President George W. Bush recently released his comprehensive budget request for fiscal year 2007 (FY07). The FY07 request takes advantage of the budget deficit to cut a number of important environmental programs including several initiatives that would actually save taxpayers money. While there are a few positive developments, overall the budget fails to provide America with the means to build a cleaner, more secure future.
The proposed budget decreases overall funding for endangered species programs by $6.7 million. Though the budget calls for slight increases for listing and consultation, funding for endangered species recovery is $7.6 million below 2006 levels. The budget also cuts funding for national wildlife refuges, even as the U.S. Fish and Wildlife Service is desperately in need of more funds to repair more than $200 million in damage to refuges from last year's Gulf Coast hurricanes.
Endangered species inaction a violation of ESASanta Fe, NM—On March 19, WildEarth Guardians filed suit in Washington, DC against the U.S. Fish and Wildlife Service (Service) seeking protection of 681 plant and animal species under the Endangered Species Act. The suit challenges the Service's failure to issue findings on two petitions filed by WildEarth Guardians last summer which requested protection of 681 critically imperiled species across twelve western states.
Yesterday, the Washington Post reported WildEarth Guardians' lawsuit and the broader problem of the Bush administration's low rate of listing endangered species. The Post story describes how the Bush administration has dismissed scientific advice and reversed long-standing policies in order to avoid protecting imperiled species.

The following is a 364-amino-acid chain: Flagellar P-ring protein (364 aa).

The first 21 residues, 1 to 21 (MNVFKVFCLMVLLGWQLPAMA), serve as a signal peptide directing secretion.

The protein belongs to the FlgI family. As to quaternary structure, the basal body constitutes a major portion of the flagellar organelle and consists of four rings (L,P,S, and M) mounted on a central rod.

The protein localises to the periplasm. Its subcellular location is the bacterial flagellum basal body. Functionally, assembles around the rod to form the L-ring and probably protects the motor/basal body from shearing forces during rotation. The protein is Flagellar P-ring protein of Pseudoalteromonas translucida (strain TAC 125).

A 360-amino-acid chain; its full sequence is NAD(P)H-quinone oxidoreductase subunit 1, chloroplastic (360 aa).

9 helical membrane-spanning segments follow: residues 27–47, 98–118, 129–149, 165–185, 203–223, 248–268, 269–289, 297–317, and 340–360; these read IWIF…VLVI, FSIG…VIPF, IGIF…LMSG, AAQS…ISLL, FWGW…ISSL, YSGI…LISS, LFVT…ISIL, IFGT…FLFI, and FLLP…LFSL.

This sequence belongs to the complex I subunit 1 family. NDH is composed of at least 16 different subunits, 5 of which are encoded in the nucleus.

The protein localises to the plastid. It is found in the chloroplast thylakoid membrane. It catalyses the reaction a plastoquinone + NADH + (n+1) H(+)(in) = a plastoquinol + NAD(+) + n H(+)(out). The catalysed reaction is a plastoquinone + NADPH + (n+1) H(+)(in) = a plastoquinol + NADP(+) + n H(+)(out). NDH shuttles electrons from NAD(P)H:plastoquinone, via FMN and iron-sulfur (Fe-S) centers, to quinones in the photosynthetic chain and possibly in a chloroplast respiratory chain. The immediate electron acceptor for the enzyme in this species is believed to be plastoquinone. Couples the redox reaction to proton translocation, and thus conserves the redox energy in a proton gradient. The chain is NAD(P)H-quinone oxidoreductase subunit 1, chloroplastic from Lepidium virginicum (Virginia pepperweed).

"Tragically, 80% of the endangered species in the U.S. are not protected under the Endangered Species Act," stated Dr. Nicole Rosmarino of WildEarth Guardians. "Under the Bush administration, one of the biggest threats facing species on the brink of extinction in the U.S. is the very agency that is supposed to be protecting them — the Fish and Wildlife Service," continued Rosmarino.
WildEarth Guardians' petitions cite the current human-caused extinction crisis, with 6,000-9,000 species estimated at risk of extinction in the U.S., as a rationale for federal protection of all critically imperiled and imperiled species across the twelve western states in the Service's Southwestern and Mountain-Prairie Regions. Nationwide, only 1,351 U.S. species are federally protected (listed under the Endangered Species Act).Since '01, Guarding Species Is Harder
Endangered Listings Drop Under Bush
With little-noticed procedural and policy moves over several years, Bush administration officials have made it substantially more difficult to designate domestic animals and plants for protection under the Endangered Species Act.
President George W. Bush's administration has protected fewer animal and plant species under the Endangered Species Act than previous presidential administrations.Colorado's Black-footed Ferrets Saved from Drilling Threat
Review Board Says BLM Ignored Endangered Species Impacts From Oil and Gas Leases
DENVER — Based on a decision made public late last week, Colorado's endangered black-footed ferrets will be protected from oil and gas drilling — for now. The Bureau of Land Management's (BLM) own internal review board, the Interior Board of Land Appeals (IBLA), overturned the BLM's May 2006 sale of oil and gas drilling leases in an area where endangered black-footed ferrets have been reintroduced in Colorado.